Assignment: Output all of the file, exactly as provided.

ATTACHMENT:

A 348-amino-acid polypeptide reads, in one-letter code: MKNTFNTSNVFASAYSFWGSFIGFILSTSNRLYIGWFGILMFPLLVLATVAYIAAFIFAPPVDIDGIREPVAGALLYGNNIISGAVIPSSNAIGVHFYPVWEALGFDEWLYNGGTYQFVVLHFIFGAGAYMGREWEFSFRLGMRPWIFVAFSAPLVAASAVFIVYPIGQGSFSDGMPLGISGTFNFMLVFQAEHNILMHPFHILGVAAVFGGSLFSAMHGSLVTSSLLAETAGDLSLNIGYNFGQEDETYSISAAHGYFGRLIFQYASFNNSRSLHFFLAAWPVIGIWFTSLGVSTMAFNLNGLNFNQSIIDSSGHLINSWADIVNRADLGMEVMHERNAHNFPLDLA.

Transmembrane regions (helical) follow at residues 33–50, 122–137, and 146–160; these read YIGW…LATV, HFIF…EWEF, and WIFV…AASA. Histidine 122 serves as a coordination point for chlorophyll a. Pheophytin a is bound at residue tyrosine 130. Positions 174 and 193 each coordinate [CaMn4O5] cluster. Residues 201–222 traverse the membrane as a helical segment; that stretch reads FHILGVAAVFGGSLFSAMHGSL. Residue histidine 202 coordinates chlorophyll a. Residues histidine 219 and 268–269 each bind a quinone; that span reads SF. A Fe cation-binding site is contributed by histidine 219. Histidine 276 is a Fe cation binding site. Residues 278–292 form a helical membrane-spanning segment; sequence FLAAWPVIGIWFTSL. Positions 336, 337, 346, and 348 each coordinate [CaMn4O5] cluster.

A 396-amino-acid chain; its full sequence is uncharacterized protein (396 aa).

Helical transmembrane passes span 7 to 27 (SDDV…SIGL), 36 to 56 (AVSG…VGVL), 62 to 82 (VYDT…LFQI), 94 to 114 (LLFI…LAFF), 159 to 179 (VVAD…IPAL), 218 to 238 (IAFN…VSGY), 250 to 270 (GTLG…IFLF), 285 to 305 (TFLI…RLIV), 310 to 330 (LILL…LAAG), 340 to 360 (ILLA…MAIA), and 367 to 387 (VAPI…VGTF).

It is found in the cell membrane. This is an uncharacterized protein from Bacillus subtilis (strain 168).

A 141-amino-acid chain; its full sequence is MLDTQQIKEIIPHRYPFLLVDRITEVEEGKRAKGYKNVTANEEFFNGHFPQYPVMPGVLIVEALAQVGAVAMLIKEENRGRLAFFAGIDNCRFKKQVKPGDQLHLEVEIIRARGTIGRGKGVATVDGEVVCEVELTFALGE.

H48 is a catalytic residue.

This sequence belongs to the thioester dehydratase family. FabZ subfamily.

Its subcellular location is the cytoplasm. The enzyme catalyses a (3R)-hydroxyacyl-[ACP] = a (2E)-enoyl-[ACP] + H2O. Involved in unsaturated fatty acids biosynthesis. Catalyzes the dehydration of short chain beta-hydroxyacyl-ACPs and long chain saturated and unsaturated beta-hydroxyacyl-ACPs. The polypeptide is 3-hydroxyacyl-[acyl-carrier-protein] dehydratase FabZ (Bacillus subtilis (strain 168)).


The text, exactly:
A 348-amino-acid polypeptide reads, in one-letter code: MKNTFNTSNVFASAYSFWGSFIGFILSTSNRLYIGWFGILMFPLLVLATVAYIAAFIFAPPVDIDGIREPVAGALLYGNNIISGAVIPSSNAIGVHFYPVWEALGFDEWLYNGGTYQFVVLHFIFGAGAYMGREWEFSFRLGMRPWIFVAFSAPLVAASAVFIVYPIGQGSFSDGMPLGISGTFNFMLVFQAEHNILMHPFHILGVAAVFGGSLFSAMHGSLVTSSLLAETAGDLSLNIGYNFGQEDETYSISAAHGYFGRLIFQYASFNNSRSLHFFLAAWPVIGIWFTSLGVSTMAFNLNGLNFNQSIIDSSGHLINSWADIVNRADLGMEVMHERNAHNFPLDLA.

Transmembrane regions (helical) follow at residues 33–50, 122–137, and 146–160; these read YIGW…LATV, HFIF…EWEF, and WIFV…AASA. Histidine 122 serves as a coordination point for chlorophyll a. Pheophytin a is bound at residue tyrosine 130. Positions 174 and 193 each coordinate [CaMn4O5] cluster. Residues 201–222 traverse the membrane as a helical segment; that stretch reads FHILGVAAVFGGSLFSAMHGSL. Residue histidine 202 coordinates chlorophyll a. Residues histidine 219 and 268–269 each bind a quinone; that span reads SF. A Fe cation-binding site is contributed by histidine 219. Histidine 276 is a Fe cation binding site. Residues 278–292 form a helical membrane-spanning segment; sequence FLAAWPVIGIWFTSL. Positions 336, 337, 346, and 348 each coordinate [CaMn4O5] cluster.

A 396-amino-acid chain; its full sequence is uncharacterized protein (396 aa).

Helical transmembrane passes span 7 to 27 (SDDV…SIGL), 36 to 56 (AVSG…VGVL), 62 to 82 (VYDT…LFQI), 94 to 114 (LLFI…LAFF), 159 to 179 (VVAD…IPAL), 218 to 238 (IAFN…VSGY), 250 to 270 (GTLG…IFLF), 285 to 305 (TFLI…RLIV), 310 to 330 (LILL…LAAG), 340 to 360 (ILLA…MAIA), and 367 to 387 (VAPI…VGTF).

It is found in the cell membrane. This is an uncharacterized protein from Bacillus subtilis (strain 168).

A 141-amino-acid chain; its full sequence is MLDTQQIKEIIPHRYPFLLVDRITEVEEGKRAKGYKNVTANEEFFNGHFPQYPVMPGVLIVEALAQVGAVAMLIKEENRGRLAFFAGIDNCRFKKQVKPGDQLHLEVEIIRARGTIGRGKGVATVDGEVVCEVELTFALGE.

H48 is a catalytic residue.

This sequence belongs to the thioester dehydratase family. FabZ subfamily.

Its subcellular location is the cytoplasm. The enzyme catalyses a (3R)-hydroxyacyl-[ACP] = a (2E)-enoyl-[ACP] + H2O. Involved in unsaturated fatty acids biosynthesis. Catalyzes the dehydration of short chain beta-hydroxyacyl-ACPs and long chain saturated and unsaturated beta-hydroxyacyl-ACPs. The polypeptide is 3-hydroxyacyl-[acyl-carrier-protein] dehydratase FabZ (Bacillus subtilis (strain 168)).